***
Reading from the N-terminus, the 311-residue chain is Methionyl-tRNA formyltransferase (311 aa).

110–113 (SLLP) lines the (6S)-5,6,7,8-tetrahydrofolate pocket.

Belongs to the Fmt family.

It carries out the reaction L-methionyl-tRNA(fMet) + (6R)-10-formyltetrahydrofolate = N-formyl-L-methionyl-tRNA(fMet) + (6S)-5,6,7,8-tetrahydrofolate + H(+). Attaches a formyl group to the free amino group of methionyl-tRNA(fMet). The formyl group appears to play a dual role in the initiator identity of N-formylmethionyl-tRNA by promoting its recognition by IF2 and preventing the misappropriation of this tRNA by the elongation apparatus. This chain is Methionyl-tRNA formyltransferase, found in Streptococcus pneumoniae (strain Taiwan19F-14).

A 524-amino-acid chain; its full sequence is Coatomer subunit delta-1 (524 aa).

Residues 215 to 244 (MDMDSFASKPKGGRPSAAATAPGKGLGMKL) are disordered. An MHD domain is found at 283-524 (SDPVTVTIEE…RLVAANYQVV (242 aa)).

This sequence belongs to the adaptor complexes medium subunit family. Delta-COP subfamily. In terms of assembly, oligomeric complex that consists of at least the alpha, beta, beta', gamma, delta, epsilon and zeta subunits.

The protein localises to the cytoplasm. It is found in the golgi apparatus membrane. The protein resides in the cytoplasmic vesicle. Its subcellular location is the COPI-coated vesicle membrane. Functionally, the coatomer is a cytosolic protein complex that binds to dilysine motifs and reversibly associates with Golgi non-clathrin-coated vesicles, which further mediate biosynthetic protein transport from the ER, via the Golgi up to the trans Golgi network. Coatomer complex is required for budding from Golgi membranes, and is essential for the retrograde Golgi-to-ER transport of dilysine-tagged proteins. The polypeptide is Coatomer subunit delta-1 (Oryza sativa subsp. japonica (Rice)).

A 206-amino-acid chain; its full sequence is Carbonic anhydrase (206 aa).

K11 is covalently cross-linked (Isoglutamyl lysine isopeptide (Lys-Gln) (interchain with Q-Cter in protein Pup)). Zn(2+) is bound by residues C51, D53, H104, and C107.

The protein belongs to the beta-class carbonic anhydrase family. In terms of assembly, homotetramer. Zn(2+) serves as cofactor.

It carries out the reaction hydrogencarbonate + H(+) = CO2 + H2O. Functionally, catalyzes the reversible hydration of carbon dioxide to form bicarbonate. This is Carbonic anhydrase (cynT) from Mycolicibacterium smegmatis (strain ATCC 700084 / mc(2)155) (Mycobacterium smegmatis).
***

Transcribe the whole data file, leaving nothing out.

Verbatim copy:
Reading from the N-terminus, the 311-residue chain is Methionyl-tRNA formyltransferase (311 aa).

110–113 (SLLP) lines the (6S)-5,6,7,8-tetrahydrofolate pocket.

Belongs to the Fmt family.

It carries out the reaction L-methionyl-tRNA(fMet) + (6R)-10-formyltetrahydrofolate = N-formyl-L-methionyl-tRNA(fMet) + (6S)-5,6,7,8-tetrahydrofolate + H(+). Attaches a formyl group to the free amino group of methionyl-tRNA(fMet). The formyl group appears to play a dual role in the initiator identity of N-formylmethionyl-tRNA by promoting its recognition by IF2 and preventing the misappropriation of this tRNA by the elongation apparatus. This chain is Methionyl-tRNA formyltransferase, found in Streptococcus pneumoniae (strain Taiwan19F-14).

A 524-amino-acid chain; its full sequence is Coatomer subunit delta-1 (524 aa).

Residues 215 to 244 (MDMDSFASKPKGGRPSAAATAPGKGLGMKL) are disordered. An MHD domain is found at 283-524 (SDPVTVTIEE…RLVAANYQVV (242 aa)).

This sequence belongs to the adaptor complexes medium subunit family. Delta-COP subfamily. In terms of assembly, oligomeric complex that consists of at least the alpha, beta, beta', gamma, delta, epsilon and zeta subunits.

The protein localises to the cytoplasm. It is found in the golgi apparatus membrane. The protein resides in the cytoplasmic vesicle. Its subcellular location is the COPI-coated vesicle membrane. Functionally, the coatomer is a cytosolic protein complex that binds to dilysine motifs and reversibly associates with Golgi non-clathrin-coated vesicles, which further mediate biosynthetic protein transport from the ER, via the Golgi up to the trans Golgi network. Coatomer complex is required for budding from Golgi membranes, and is essential for the retrograde Golgi-to-ER transport of dilysine-tagged proteins. The polypeptide is Coatomer subunit delta-1 (Oryza sativa subsp. japonica (Rice)).

A 206-amino-acid chain; its full sequence is Carbonic anhydrase (206 aa).

K11 is covalently cross-linked (Isoglutamyl lysine isopeptide (Lys-Gln) (interchain with Q-Cter in protein Pup)). Zn(2+) is bound by residues C51, D53, H104, and C107.

The protein belongs to the beta-class carbonic anhydrase family. In terms of assembly, homotetramer. Zn(2+) serves as cofactor.

It carries out the reaction hydrogencarbonate + H(+) = CO2 + H2O. Functionally, catalyzes the reversible hydration of carbon dioxide to form bicarbonate. This is Carbonic anhydrase (cynT) from Mycolicibacterium smegmatis (strain ATCC 700084 / mc(2)155) (Mycobacterium smegmatis).